March 2, 2021

Some survivor kits are better

Leave it to marketing to take the perfect out of a perfectly good idea.
Still, if you don’t know better, the $19.95 Lifeline Ultimate Survivor in a Bottle looks like a deliciously sensible investment in wilderness safety.
Peer through the sides of the blue plastic bottle, and you can plainly see the survival items tucked inside, safe from rain or a dunking.
_ Matches. Good.
_ A small candle. Excellent.
_ A combination compass, whistle and signal mirror. Useful.
_ An emergency blanket. A fine potential shelter.

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This archived article was written by: Craig Medred

Leave it to marketing to take the perfect out of a perfectly good idea.
Still, if you don’t know better, the $19.95 Lifeline Ultimate Survivor in a Bottle looks like a deliciously sensible investment in wilderness safety.
Peer through the sides of the blue plastic bottle, and you can plainly see the survival items tucked inside, safe from rain or a dunking.
_ Matches. Good.
_ A small candle. Excellent.
_ A combination compass, whistle and signal mirror. Useful.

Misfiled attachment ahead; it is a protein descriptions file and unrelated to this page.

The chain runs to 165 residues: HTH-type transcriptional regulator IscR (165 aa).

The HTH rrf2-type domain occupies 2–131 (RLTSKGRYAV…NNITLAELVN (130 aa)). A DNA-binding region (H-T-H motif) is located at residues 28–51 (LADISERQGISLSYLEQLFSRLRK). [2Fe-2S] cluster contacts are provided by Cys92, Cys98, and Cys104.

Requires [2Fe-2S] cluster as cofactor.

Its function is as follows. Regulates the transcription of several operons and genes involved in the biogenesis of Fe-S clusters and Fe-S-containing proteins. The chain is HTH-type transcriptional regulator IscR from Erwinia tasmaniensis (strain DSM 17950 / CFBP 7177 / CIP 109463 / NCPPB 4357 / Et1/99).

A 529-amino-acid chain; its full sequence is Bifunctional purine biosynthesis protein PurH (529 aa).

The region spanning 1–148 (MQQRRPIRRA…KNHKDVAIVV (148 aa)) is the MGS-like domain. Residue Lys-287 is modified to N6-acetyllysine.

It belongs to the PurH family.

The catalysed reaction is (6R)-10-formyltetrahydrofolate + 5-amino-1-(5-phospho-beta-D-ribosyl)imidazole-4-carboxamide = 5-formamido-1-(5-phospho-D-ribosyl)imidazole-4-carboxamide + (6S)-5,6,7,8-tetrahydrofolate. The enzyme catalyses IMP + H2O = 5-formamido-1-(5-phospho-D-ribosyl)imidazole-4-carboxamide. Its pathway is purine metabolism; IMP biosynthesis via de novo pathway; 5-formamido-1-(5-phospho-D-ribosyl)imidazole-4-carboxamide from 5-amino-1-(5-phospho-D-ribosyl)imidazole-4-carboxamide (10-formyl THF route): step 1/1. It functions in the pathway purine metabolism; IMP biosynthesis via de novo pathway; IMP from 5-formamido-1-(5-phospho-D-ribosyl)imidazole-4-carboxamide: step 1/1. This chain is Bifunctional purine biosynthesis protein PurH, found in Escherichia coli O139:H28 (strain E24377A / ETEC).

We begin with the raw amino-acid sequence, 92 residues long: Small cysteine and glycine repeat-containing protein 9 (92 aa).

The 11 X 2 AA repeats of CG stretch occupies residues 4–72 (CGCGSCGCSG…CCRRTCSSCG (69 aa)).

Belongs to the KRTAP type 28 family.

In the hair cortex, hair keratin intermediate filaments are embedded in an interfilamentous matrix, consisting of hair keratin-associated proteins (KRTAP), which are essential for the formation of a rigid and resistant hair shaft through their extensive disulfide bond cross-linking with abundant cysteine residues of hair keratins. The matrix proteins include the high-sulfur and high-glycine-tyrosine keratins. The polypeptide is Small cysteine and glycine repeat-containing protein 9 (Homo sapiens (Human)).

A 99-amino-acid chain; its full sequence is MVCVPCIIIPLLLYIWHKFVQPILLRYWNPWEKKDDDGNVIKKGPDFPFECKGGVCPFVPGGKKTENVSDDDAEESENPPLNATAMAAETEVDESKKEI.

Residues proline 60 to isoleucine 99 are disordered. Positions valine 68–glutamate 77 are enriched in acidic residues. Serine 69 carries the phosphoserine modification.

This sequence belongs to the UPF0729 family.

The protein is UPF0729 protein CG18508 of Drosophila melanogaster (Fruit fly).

_ An emergency blanket. A fine potential shelter.
_ A small first aid kit. Probably unnecessary, but who can’t use a Band-Aid now and then.
_ A compact multi-tool.Better than nothing, though a good, lightweight knife would be more useful for slicing fire shavings, or cutting and shaping limbs for shelter poles, splints, snowshoes or who knows what.
_ A couple handwarmer packets. Handy for getting cold fingers working again.
_ An aluminum flashlight with two AA batteries? A lot of weight to carry to perform a task many compact LED lights accomplish at a fraction of the size and weight.
_ A carabiner. Nothing but show.
_ A rain poncho. Who needs it?
What do you most need to survive the backcountry in addition to heat and shelter? That thing you need?
Water.

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